California is 11 days away from holding its inaugural version of state championships in high school football, but the game everybody wants to see -- unbeaten Westlake Village Oaks Christian against unbeaten Concord De La Salle -- won't happen.
And it can't happen, because the teams play in different divisions based on their enrollments. Oaks Christian, with 582 students, is in Division III, and De La Salle, with 2,010 students, is in Division I.
No one is saying it's perfect or even comparable to the state playoffs of football-crazed Texas, but ready or not, the California Interscholastic Federation is proceeding with its two-year experiment.
On Sunday, commissioners from 10 sections of the CIF, the state's governing body for high school sports, will select three teams from Southern California and three teams from Northern California to play each other in a tripleheader on Dec. 16 at the Home Depot Center in Carson.
Marketed as the inaugural "CIF State Football Championship Bowl Games," the three games will feature teams representing three school enrollment sizes:
* Division I -- Schools with 2,401 students or more in Southern California and 1,751 or more in Northern California.
* Division II -- Schools with 1,101 to 2,400 students in Southern California and between 1,001 and 1,750 in Northern California.
* Division III -- Schools with enrollments of 1,100 or fewer in Southern California and 1,000 or fewer in Northern California.
All the games, scheduled to begin at 11 a.m., 3:30 p.m. and 7:30 p.m., will be televised live on FSN Prime Ticket.
Since there are no statewide playoffs leading to these bowl games and teams aren't matched based on talent, regardless of enrollment, many insist the so-called championship games won't produce a true state champion.
But Barbara Fiege, City Section commissioner, said, "It's like the BCS.... It's as close as we can get to a playoff series."
In Texas, all postseason games are geared toward determining 12 divisional state champions. To win a state title, the Division 5-A champion -- comparable to Division I in California -- has to win six playoff games and will have played 16 total games, with the last one coming on Dec. 23.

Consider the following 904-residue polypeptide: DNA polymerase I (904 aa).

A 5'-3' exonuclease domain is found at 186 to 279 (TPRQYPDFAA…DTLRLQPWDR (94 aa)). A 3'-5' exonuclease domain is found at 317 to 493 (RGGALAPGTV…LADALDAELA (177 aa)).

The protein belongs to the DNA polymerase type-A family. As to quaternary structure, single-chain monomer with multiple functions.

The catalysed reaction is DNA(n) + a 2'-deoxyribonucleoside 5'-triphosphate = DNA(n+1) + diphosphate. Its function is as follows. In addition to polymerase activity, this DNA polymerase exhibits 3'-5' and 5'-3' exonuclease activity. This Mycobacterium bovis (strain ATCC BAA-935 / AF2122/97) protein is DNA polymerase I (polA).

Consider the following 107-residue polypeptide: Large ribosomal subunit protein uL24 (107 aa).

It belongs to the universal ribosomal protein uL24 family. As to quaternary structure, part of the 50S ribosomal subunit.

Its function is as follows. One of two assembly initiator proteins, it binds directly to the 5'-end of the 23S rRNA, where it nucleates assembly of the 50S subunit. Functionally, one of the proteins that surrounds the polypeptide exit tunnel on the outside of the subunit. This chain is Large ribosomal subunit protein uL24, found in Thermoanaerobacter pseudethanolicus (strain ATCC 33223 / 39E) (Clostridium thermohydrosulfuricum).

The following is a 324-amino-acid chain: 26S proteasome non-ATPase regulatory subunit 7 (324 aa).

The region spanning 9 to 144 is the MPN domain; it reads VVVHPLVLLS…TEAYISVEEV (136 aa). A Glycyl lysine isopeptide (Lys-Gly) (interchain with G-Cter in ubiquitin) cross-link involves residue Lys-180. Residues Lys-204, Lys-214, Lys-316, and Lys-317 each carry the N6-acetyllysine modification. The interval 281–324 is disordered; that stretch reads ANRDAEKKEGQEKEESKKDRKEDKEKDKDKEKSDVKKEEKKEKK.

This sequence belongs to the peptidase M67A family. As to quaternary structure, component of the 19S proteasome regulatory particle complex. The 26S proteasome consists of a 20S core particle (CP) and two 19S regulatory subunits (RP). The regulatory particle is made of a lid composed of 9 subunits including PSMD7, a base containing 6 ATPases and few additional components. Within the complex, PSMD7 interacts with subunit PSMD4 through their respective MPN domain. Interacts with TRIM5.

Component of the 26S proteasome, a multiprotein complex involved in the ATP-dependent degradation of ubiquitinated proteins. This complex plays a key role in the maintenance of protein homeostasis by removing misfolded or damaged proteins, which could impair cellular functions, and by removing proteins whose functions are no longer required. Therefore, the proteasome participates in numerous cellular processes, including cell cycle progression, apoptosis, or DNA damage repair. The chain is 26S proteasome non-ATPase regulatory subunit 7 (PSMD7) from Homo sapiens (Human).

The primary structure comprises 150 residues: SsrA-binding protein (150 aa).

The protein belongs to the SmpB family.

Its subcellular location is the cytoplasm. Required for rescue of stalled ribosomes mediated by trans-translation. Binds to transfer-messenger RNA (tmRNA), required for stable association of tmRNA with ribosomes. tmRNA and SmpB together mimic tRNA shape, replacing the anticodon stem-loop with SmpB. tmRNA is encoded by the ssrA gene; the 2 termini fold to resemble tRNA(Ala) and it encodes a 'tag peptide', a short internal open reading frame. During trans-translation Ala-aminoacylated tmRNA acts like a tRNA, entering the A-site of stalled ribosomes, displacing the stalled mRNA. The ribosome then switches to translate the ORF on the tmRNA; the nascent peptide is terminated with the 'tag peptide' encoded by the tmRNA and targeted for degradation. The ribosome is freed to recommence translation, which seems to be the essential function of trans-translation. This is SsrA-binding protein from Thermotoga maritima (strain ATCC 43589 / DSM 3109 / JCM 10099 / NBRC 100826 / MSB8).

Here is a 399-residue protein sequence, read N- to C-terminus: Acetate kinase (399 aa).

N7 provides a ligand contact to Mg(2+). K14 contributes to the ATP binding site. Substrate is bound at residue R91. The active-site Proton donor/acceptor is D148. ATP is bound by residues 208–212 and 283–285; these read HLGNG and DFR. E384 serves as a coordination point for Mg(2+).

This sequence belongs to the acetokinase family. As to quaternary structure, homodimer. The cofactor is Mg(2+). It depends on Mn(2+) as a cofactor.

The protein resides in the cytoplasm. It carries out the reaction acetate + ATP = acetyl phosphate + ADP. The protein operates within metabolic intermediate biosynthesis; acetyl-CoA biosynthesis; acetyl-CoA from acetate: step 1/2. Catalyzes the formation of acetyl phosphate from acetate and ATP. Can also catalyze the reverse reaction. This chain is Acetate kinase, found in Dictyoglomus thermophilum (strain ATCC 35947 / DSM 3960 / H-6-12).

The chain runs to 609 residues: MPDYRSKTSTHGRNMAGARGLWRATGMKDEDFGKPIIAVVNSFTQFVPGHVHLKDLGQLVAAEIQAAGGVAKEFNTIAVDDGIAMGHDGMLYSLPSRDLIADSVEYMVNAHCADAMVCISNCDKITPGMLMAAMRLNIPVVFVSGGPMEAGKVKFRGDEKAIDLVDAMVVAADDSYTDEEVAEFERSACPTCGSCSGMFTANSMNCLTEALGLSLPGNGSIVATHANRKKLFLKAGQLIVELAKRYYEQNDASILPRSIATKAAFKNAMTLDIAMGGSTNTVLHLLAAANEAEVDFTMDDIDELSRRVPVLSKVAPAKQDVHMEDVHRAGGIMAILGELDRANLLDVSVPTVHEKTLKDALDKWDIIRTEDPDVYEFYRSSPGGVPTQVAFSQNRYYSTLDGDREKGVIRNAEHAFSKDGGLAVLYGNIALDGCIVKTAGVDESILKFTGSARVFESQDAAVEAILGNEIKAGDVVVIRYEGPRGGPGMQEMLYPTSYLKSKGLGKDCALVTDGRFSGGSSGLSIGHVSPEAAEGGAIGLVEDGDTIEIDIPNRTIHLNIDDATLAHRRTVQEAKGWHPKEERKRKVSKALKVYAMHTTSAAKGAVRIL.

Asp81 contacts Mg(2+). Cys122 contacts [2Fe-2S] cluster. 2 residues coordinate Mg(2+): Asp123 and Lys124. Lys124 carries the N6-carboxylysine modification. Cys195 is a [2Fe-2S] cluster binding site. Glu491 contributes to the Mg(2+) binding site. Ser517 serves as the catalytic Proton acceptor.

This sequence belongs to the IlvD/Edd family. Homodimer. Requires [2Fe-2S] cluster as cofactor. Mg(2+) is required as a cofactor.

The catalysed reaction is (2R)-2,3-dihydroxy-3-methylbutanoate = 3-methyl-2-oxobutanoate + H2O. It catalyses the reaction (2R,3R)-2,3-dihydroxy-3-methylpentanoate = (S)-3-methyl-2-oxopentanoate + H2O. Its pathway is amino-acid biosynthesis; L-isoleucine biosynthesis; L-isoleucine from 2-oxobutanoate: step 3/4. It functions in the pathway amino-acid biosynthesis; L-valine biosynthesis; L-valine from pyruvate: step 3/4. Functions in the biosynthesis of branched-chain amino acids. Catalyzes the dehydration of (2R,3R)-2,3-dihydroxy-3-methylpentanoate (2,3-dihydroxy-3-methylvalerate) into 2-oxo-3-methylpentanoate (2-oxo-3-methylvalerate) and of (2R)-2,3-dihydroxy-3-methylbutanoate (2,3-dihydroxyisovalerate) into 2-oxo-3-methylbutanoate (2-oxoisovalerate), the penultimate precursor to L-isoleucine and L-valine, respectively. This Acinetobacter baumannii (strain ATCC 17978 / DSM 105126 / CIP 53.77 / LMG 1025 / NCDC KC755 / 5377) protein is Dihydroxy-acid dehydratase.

In California, postseason games determine section champions, and only section champions will be eligible to be considered for the CIF bowl games.
In the spring of 2005, the CIF won approval from its sections to hold the bowl games on an experimental basis for two years, despite objections from the Southern Section, the largest section in the state, which voted against the plan.
Southern Section schools didn't like the fact most of the revenue generated from the games would go to a state fund for coaching education programs rather than the schools participating in the bowl games. And many of its coaches didn't care for the format.
"To me, it's not No. 1 versus No. 2, it's North versus South," said Raul Lara, coach of Long Beach Poly. "It's really not a state championship. That's why I'm a little hesitant."
The Southern Section reconfigured its playoff divisions this season based more on competitive equity than enrollment. It loaded up the Pac-5 Division with so many top teams that it's going to prevent all but the division's winner from being considered for a bowl game.
"That may be true," said Rob Wigod, an assistant commissioner for the section, "but our council has expressed the desire we group our playoffs with competitive equity, enrollment and geography as the three criteria versus the state model of just enrollment."
There is no simple choice in selecting the Division I representative from Southern California after Long Beach Poly was beaten in last week's Pac-5 semifinals. Canyon Country Canyon (10-2) has emerged as No. 1 in the CalHiSports.com ratings going into its Northern Division final against Moorpark, but Riverside North is on the verge of a 14-0 season and Clovis East (12-1) won the Central Section title.
Jim Staunton, the Southern Section commissioner, must decide which of the teams to support for the Division I spot, and it won't be easy because there have been no head-to-head matchups.
"Any school that's worked this hard and gone this far would want to go to the state championships," he said. "All we can do is make the best decision we can. We clearly want the strongest team."
Division II has become very clear. The winner of the Pac-5 Division final between Orange Lutheran (12-1) and Huntington Beach Edison (11-2) should get the berth based on the strength of their opponents.
In Division III, Oaks Christian (13-0), led by All-American quarterback Jimmy Clausen, appears a lock to represent Southern California if it wins the Northwest Division title, which it can do Friday night with another victory over league rival Oak Park.
As for Northern California's representatives, De La Salle (12-0), Palo Alto (11-1) and Santa Rosa Cardinal Newman (11-1) top the CalHiSports.com rankings in Divisions I, II and III going into the final weekend of games.